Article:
Two beers from NZ today. Boundary Road Brewery in Auckland has recently been bought out by Asahi and makes a weird combination of macros, beers under licence for giants like Kingfisher and Tuborg and some interesting looking craft beers. Unfortunately, BotF’s first experience of a Boundary Road Beer, was a bottle of NZ Pure. It looked underwhelming, but if I see something in a bottlo that I haven’t tried, then I’ll get it. Fortunately, I only bought one. The website description gives you an indication – “subdued malt backbone overlaid with a subtle hop character” – a copywriter’s best attempt to say we’ve stripped all flavour out of this one. Purely forgettable.
It’s a shame, because it looks like Boundary Road has a sense of humour, which can go well with beer. Their craft beer range looks distinct and amusingly named (Bouncing Czech for a Pilsner). They’ve also amusingly taken aim at Monteiths, who have tried to trademark Radler. This move by Monteiths has caused a degree of controversy in the beer world. Some argue it is like trademarking the word lager, but apparently the trademark only applies in New Zealand. It seems like heaps of trouble to go to for what is effectively a shandy.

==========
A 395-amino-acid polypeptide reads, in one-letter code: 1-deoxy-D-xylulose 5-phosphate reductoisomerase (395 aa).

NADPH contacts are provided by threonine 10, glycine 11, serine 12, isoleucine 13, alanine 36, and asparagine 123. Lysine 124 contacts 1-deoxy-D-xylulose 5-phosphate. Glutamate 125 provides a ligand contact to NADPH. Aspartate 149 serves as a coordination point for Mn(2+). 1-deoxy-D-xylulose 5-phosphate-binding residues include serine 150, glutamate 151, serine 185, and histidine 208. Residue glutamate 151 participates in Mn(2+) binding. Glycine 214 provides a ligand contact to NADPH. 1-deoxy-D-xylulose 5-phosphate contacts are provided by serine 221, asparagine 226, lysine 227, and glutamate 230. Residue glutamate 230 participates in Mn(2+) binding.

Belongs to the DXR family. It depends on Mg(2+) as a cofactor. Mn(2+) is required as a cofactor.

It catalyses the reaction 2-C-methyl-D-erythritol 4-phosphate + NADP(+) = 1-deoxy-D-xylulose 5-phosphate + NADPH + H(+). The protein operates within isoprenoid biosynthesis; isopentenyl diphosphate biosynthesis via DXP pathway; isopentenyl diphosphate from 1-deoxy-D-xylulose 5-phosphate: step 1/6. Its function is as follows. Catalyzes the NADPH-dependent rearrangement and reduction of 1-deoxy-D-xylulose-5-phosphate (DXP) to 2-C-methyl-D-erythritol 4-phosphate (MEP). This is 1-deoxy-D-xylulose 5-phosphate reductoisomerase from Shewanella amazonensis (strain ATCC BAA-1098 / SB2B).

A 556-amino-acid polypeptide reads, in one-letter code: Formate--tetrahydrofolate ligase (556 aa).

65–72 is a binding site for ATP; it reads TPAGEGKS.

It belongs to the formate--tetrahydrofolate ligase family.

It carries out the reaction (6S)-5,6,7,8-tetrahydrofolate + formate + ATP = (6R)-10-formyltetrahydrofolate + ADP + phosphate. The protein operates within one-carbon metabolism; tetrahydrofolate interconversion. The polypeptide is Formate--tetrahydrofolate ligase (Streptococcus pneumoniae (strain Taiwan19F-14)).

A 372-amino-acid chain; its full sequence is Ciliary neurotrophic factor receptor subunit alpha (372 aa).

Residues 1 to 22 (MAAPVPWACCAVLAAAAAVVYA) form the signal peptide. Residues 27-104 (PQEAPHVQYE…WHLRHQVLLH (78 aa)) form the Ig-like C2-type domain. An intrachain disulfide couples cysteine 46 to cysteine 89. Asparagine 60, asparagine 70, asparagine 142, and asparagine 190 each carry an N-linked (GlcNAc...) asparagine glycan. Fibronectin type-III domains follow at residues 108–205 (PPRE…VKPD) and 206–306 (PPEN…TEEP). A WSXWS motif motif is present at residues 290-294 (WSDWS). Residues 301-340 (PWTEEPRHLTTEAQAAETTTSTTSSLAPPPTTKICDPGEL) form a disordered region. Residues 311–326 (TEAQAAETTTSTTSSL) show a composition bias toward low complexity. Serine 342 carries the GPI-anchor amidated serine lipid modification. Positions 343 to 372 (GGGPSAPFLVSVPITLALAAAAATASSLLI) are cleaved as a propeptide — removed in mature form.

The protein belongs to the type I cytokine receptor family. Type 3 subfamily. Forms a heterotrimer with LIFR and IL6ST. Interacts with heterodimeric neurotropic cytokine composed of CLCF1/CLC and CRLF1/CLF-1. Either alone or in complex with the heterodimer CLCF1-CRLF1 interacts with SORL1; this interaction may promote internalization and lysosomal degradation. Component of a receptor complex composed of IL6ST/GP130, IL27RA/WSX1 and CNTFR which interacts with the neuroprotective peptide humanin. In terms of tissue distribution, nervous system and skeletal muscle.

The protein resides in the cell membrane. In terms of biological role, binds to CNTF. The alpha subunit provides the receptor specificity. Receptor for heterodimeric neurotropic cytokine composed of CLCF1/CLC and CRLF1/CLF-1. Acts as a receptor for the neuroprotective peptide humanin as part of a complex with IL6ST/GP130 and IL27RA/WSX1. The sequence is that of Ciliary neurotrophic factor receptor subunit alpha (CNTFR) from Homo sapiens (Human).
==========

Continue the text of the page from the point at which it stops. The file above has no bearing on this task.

Speaking of Montheiths, they’ve named their latest beer – Sparkling Ale. This is kind of ironic, because there is an Australian beer that is quite iconic with a similar name – Cooper’s Sparkling Ale. Fellow BotF correspondent, illiards has heard the view expressed that Cooper’s Sparkling Ale is so unique that it deserves its own style. Beer Advocate, which is a reasonable authority on these matters, doesn’t have it separately listed. @Untappd, which is rapidly developing a massive database, also doesn’t feature Sparkling Ale as a style. If Cooper’s Sparkling Ale is the benchmark of a style – then Monteiths is so far removed it is misappropriating the name “Sparkling Ale”. Yeah – it is an ale, it has bubbles – but that is where the similarity ends. It’s novelty begins and ends with its 500ml bottle – but that is it. It is a macro and not a distinctive beer – unlike its namesake.